Nathaniel Donnett received his BA in Fine Arts from Texas Southern University and his MFA from Yale University School of Art. Donnett is a recipient of a 2020 Dean's Critical Practice Research Grant, 2020 Art and Social Justice Initiative Grant, and the 2020-2021 Helen Frankenthaler Scholarship. Donnett has been awarded a 2017 Houston Arts Alliance Individual Artist Grant, 2015 Idea Fund/Andy Warhol Foundation Grant, a 2014 Harpo Foundation Grant, and a 2010 Artadia Award. His work has been shown at The Virginia Museum of Fine Art, Richmond, VA, The Virginia Museum of Contemporary Art, Virgina Beach, VA, The Mennello Museum, Orlando FL, The Ulrich Museum, Wichita, KS, The American Museum, Washington, DC, The Kemper Contemporary Arts Museum, Kansas City, MO, The Mattatuck Museum, Waterbury CT, The Contemporary Arts Museum Houston, Houston, TX, Project Row Houses, Houston, TX, The University Museum, Houston, TX, and The New Museum, New York, NY.
Nathaniel Donnett is represented by Morton Fine Art Gallery
Genevieve Gaignard is a Los Angeles based artist whose work focuses on photographic self-portraiture, sculpture, and installation to explore race, femininity, class, and their various intersections. The daughter of a black father and white mother, Gaignard’s youth was marked by a strong sense of invisibility. Was her family white enough to be white? Black enough to be black? Gaignard interrogates notions of “passing” in an effort to address these questions. She positions her own female body as the chief site of exploration — challenging viewers to navigate the powers and anxieties of intersectional identity. Influenced by the soulful sounds of Billy Stewart, the kitschy aesthetic of John Waters and the provocative artifice of drag culture, Gaignard uses low-brow pop sensibilities to craft dynamic visual narratives. From the identity performance ritualized in ‘‘selfie” culture to the gender performance of femininity, Gaignard blends humor, persona and popular culture to reveal the ways in which the meeting and mixing of contrasting realities can feel much like displacement.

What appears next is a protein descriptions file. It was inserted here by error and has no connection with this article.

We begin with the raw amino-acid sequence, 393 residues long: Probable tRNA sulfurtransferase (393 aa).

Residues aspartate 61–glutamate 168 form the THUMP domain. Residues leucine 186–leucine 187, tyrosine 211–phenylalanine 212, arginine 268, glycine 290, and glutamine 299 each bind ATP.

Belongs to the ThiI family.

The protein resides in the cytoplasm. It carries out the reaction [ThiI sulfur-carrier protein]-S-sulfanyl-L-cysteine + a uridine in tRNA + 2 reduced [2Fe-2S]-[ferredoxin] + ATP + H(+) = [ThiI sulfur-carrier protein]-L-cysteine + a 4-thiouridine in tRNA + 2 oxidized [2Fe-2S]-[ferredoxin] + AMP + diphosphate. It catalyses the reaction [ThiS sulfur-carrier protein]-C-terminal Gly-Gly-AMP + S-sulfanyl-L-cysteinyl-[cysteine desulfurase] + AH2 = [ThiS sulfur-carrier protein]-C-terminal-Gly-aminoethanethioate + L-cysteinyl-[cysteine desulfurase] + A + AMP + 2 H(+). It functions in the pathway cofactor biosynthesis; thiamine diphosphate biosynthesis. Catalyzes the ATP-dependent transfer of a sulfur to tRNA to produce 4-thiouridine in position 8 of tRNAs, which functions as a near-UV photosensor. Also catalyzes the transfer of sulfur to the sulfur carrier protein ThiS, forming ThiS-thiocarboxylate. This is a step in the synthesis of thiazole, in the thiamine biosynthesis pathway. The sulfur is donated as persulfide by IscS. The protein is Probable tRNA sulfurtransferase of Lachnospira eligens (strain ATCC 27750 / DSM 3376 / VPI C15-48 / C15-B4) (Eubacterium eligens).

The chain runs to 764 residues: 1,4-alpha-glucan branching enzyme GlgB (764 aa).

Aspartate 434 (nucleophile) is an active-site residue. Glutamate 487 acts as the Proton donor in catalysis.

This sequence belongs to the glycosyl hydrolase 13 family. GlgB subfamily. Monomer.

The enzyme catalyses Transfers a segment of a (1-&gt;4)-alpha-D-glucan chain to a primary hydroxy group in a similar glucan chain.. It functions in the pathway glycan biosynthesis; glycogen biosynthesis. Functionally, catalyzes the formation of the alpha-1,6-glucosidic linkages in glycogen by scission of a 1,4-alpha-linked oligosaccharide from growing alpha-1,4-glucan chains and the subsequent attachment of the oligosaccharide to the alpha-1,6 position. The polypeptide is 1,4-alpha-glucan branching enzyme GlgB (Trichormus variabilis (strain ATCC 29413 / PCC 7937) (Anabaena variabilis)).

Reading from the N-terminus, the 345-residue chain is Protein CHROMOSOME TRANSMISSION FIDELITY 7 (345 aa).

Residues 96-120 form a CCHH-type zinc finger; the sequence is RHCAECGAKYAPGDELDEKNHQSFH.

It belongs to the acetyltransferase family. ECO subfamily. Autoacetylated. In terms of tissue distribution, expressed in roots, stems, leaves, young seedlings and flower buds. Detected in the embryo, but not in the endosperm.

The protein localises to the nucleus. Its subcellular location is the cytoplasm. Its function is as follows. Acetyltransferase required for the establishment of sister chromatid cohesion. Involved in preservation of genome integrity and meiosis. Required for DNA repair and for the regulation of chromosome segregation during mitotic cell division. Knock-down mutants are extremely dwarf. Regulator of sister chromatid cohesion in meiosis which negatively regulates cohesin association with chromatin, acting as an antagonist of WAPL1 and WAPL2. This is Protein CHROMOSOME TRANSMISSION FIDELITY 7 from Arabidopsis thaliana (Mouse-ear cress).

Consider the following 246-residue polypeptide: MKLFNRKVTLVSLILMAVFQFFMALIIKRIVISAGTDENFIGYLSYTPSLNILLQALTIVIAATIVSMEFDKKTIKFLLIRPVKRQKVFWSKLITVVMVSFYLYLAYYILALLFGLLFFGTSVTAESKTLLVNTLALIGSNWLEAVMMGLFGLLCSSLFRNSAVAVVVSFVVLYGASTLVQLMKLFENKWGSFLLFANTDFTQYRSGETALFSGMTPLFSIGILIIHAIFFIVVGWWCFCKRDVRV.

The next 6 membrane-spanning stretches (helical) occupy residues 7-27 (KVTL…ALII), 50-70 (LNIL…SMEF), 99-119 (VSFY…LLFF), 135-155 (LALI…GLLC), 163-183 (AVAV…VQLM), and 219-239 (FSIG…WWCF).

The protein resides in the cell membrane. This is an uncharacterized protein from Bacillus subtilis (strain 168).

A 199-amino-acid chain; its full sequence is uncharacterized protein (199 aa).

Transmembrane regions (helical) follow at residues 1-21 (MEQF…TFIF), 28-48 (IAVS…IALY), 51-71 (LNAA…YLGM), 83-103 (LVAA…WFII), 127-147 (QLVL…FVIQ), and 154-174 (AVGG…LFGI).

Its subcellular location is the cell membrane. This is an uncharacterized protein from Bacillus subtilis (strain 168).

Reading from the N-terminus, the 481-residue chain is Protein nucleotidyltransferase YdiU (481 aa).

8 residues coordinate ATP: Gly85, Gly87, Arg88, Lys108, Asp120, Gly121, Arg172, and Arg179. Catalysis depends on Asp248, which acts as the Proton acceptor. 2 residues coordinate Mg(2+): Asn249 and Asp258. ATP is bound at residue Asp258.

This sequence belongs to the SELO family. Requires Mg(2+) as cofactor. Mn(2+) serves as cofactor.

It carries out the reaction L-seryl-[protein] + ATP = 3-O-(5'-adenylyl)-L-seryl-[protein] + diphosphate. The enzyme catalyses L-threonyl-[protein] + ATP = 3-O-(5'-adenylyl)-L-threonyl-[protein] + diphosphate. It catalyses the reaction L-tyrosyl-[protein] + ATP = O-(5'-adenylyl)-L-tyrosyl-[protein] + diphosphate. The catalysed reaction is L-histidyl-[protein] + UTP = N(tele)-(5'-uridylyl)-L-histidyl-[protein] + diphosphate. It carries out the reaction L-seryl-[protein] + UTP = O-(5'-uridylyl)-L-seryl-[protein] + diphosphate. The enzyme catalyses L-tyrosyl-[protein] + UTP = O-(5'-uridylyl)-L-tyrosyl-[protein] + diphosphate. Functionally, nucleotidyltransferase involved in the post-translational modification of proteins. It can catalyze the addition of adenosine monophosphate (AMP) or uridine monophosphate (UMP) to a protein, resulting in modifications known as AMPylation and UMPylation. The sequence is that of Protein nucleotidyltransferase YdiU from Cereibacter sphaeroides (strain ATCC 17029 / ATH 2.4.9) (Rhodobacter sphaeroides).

Gaignard received her MFA in Photography at Yale University and her BFA in Photography at Massachusetts College of Art. She has exhibited throughout the United States, including shows at Studio Museum in Harlem, the California African American Museum in Los Angeles, and the Houston Center for Photography. In 2017, her work was included in the Prospect.4 Triennial in New Orleans. Gaignard's work has been reviewed in The New York Times, The New Yorker, W Magazine, The LA Times, Artforum, and on Vice News Tonight, among others. Her work is in the permanent collections of the Studio Museum in Harlem, California African American Museum, LA, Pérez Art Museum Miami, the Nasher Museum of Art, Durham, the FLAG Art Foundation, New York, the Seattle Museum of Art, and the San Jose Museum of Art.
September 4, 2020: The Berkshire Eagle, "MCLA Gallery 51 reopens with 'A Long Way From Home'"